What's up with RPM
How is it they have the same max RPM? Shouldn't more power mean higher speed in the absence of other variables (e.g. weight)? What is the extra current spent on if not speed? Torque? Or is the extra current only drawn under load; in response to a physical resistance (i.e. drag) on the driveshaft?
They're the same RPM because they are induction motors. (also would be equal if they were synchronous motors).
What you're expecting is series-wound or shunt motor behavior. These are DC things, which add a great deal of maintenance or complexity: Brushes.*
Remember -- this is AC power. It came from a spinning generator. The 3 phases are already rotating - peaking in sequence: A-B-C-A-B-C. A motor is simplicity itself: 3 windings in the stator, wire them up to each phase, and now you have a rotating magnetic field in the stator. It is rotating at 50 Hz, the agreed AC line frequency.
(we'll come back around to the single-phase wrinkle).
So with the stator rotating at 50 Hz (or 25 Hz if you have wound it with double the poles), the rotor is simplicity itself. A permanent magnet would give a synchronous motor, but even cheaper, a trick with induction lets you use an entirely passive aluminum "squirrel cage" rotor, giving nearly synchronous speed.
If you can live with 2880, 1440 or 720 RPM, it's cheaper* all around.
With single-phase, it's like bicycle pedals - If you start a bike with the pedal at absolute top, it won't go down - sideforce is needed to start it, but once in motion it is not needed. That's what the capacitor and extra winding do. Again once the motor is spinning it is not needed.
Anyway, you are correct that the extra current is not drawn unless a load is placed on the motor. At that point, the motor will bog -- or not -- depending on if it can handle the load.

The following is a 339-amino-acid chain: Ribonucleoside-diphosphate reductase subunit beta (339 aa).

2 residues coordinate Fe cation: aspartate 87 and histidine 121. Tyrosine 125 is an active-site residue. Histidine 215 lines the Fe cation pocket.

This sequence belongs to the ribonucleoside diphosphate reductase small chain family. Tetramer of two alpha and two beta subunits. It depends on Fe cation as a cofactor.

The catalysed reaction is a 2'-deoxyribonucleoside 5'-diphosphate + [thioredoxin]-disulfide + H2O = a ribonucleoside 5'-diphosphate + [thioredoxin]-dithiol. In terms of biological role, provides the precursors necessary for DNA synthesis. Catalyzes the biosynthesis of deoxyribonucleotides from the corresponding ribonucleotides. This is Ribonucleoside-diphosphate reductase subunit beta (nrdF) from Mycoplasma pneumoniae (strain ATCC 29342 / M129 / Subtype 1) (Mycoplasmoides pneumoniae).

The motor has a torque max around its stated frequency (e.g. 1440 RPM). Below that, torque gets worse and worse. If you've ever pushed the limits of a table saw, you are well familiar with how easy it is to bog or stall the motor by asking too much of it. The load (machine) needs to be designed to be suited to this torque curve. This is why trams and electric trains don't use induction motors (at least, not without a VFD).
When you need a motor that "downshifts" and makes more and more torque, you need a DC series-wound motor, which is what trains use. Or a VFD tuned to have the same effect.
A motor of twice the power needs twice the mass of copper windings.
It's pretty much that simple. They are making twice the magnetic flux, or so they say**. Whether it's longer or thicker wire makes little difference. (longer wire most likely means they are paralleling).
Without the shaft (compute L - E), the motors are 156 dia x 255 length, vs 174 dia x 295 length. So one motor is 6,205,680 cylindrical mm and the other is 8,931,420 cylindrical mm. That's considerably less than double the package size, but given the things that don't need to expand such as case thickness or rotor diameter, that may be about right.
* Unless you really, really, really want to do a Variable Frequency Drive, using silicon to convert AC to DC then back to AC at any frequency you want.
** And these motors are cheap Chinesium. Notice the obvious misspelling in the lower label, and the "weird font" in the upper. That's a Chinese language font, in a style fit for Chinese characters, which includes the 52 Roman letters done in a matching style. Also the prominent CE mark, which they fake because there are no consequences for doing so, unless your boots are inside the EU.
*** In North America, 60 Hz, 3450 RPM, 1725 RPM or 885 RPM.